The Gage R&R is one of the main tools used in the measure phase of a Lean Six Sigma project.
The Gage R&R is a very underrated tool. Many people seem to dismiss this step and sometimes skip the measure phase altogether as they do not feel their measurement system needs any work. This may be the case, but unless there is no possibility of error in the measurement system, it should always be verified.
Before you go ahead and create experiments and analyze any data, you want to make sure that the data is measured properly and that you can actually trust the data. This is the tool you need to use to test the capability of your measurement system.
It is important to note that this tool is used for variable measurements (time, distance, length, weight, temperature, etc.) and not attribute measurements (category, error type, ranking, etc.). To test the capability of an attribute measurement system, you need to perform a
The Gage R&R tests two main characteristics of a measurement system - its REPEATABILITY, and its REPRODUCIBILITY. Yes, that is what the R&R stands for.
What is repeatability? When we are doing a measurement system analysis, we want to find out how accurately a measurer can repeat their measurement. The measurer is usually a person, but sometimes it could also be a machine or gage. Basically, the question we are asking here is - If I measure the height of a product today, and I come back and measure the same piece of product next week…will I get the same result?
For most people, that is a strange question. Most people will say - "Of course you will get the same result!" This is not always the case; especially when you start getting down to millimeters and further. If I am using a measuring tape to measure the height of a product, and the reading I get is 100 mm. It is very possible that I may measure it again and get a reading of 101 mm due to measurement error. No, the product hasn't changed. It is most likely that you did something slightly different when measuring this time. Perhaps you are measuring under a different light. Or your eyes are measuring from a different height. There could be a number of factors.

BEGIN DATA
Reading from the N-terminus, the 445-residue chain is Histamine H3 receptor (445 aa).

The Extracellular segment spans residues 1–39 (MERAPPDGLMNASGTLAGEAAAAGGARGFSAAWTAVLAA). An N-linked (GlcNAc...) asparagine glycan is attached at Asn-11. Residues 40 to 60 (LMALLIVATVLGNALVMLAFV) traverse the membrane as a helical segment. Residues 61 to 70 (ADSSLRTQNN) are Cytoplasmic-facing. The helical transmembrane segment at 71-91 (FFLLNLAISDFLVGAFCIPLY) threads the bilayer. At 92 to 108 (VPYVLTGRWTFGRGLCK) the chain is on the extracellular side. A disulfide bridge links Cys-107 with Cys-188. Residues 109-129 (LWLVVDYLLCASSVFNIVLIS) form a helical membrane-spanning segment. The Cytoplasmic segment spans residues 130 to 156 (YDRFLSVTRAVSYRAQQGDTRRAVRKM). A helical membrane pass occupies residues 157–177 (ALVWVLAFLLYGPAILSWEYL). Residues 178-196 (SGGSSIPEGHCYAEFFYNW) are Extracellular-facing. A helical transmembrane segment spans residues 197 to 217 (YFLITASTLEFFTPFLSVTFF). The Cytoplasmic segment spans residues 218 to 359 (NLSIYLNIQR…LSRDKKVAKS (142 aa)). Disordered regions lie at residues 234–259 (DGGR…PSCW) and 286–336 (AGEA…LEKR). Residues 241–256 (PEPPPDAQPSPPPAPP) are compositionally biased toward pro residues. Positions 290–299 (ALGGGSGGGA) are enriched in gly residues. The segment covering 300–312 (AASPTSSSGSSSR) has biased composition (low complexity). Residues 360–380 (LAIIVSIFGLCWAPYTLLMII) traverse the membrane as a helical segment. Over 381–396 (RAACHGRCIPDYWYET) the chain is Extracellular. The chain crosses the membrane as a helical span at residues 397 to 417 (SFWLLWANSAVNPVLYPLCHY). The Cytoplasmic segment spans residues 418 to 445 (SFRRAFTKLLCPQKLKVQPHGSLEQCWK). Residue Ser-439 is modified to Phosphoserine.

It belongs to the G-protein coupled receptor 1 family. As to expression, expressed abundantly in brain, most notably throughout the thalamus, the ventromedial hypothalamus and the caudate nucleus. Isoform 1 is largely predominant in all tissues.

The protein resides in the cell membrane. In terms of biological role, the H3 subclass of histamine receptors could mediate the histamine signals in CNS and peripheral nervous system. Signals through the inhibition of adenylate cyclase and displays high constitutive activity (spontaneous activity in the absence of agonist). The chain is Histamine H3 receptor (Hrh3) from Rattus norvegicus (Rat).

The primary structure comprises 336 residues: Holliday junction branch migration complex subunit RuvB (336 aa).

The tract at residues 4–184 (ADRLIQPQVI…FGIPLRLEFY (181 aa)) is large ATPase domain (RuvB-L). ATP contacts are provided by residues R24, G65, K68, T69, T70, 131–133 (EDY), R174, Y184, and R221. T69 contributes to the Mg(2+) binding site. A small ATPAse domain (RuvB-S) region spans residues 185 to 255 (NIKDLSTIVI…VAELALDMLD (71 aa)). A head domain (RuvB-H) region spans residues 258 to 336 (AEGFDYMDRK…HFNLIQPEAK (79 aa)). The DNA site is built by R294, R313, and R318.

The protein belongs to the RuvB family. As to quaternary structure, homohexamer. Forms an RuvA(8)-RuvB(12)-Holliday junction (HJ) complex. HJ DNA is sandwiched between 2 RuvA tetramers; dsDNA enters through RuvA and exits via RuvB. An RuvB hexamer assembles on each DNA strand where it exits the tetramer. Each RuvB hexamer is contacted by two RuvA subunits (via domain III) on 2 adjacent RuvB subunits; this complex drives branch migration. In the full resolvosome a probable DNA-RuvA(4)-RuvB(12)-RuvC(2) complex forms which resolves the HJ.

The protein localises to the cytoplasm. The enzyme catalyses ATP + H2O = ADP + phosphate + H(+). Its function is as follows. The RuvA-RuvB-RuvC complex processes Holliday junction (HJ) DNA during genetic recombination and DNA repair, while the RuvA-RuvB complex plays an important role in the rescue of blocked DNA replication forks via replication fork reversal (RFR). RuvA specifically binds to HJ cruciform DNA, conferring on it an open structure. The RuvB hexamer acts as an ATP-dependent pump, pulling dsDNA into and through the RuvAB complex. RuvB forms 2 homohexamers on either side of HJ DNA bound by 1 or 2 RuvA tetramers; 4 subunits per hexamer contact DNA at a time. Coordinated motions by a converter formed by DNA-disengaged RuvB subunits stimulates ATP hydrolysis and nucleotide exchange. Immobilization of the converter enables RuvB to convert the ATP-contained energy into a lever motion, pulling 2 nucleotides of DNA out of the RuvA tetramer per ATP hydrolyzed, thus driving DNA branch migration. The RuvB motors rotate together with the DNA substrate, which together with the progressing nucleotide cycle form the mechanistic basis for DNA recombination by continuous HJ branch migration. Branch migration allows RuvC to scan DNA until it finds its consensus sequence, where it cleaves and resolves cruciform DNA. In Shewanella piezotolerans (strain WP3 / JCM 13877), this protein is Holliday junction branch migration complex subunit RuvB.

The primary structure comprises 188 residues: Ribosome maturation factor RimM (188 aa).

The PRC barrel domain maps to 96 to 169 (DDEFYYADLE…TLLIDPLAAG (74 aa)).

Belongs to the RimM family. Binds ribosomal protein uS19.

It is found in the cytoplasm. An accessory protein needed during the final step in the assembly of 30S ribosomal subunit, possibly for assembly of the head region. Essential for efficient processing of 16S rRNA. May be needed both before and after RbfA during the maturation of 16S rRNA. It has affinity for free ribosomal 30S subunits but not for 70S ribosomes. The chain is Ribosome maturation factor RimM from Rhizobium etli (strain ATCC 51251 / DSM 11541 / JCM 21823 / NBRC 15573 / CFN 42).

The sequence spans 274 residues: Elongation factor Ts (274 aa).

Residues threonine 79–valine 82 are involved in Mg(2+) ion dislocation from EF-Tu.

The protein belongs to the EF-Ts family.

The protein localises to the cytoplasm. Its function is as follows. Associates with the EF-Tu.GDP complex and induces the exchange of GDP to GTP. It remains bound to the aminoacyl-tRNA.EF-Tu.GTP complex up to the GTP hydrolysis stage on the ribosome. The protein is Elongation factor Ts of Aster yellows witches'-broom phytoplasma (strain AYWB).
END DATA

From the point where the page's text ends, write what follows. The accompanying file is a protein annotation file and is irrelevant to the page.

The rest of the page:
What is reproducibility? Reproducibility looks at how well a measurer can reproduce a measurement performed by another measurer. Again, the measurer here is usually a person, but could be a machine or gage. Basically, the question we are asking here is - If Tony measured the height of this product, will I get the same result as he did when I measure the same piece of product?
Again, there could be multiple factors for why the measurements each person took may come out a little different. The goal is to have as little measurement error as possible and to be able to repeat and reproduce measurements accurately every time.
The Gage R&R is set up like an experiment. Samples are randomly chosen for multiple operators to measure. Each operator will also measure each sample randomly multiple times. The results of each measurement are then run through a Gage R&R analysis (very easily done through statistical software like Minitab or Sigma XL). This then tells us how good our repeatability and reproducibility are.
So what if my measurement is a millimeter off? What's the big deal? The Gage R&R will tell you whether it is a big deal or not.
This is determined by comparing the measurement variation to two things. Firstly, it compares the measurement error to the tolerance in the specification. This is called the P/T ratio (or P to T ratio). It addresses what percent of the tolerance is taken up by measurement error.
For example, if your tolerance is +/- 1 mm and your measurement variation takes up most of that tolerance, then you need to find ways to improve your measurement system. Otherwise, you may be rejecting good product or accepting bad product because of a bad measurement system.
On the other hand if the tolerance on the product is +/- 30 mm and your measurement variation is just a small part of that, your measurement system should be fine.
The second thing that the measurement variation is compared to is the variation in the product itself. This is called the %R&R. This addresses what percent of the total variation is taken up by measurement error.
Similar to the P/T ratio, you want your measurement variation be small compared to the product variation. The lower the P/T ratio and the %R&R, the better. As a rule of thumb, if you have a P/T ratio lower than 30% and a %R&R lower than 28%, you can consider the measurement system to be usable.
During the measure phase of your project, if you find that the measurement system used to measure your inputs or outputs is not up to the mark through the Gage R&R, you will have to investigate the causes for the measurement variation and eliminate them. You will then have to perform the Gage R&R again to see if the system has improved. Once your Gage R&R metrics look good, you can start using the measurement system to collect data for analysis.
Leave "Gage R&R" and go back to "Lean Six Sigma Tools"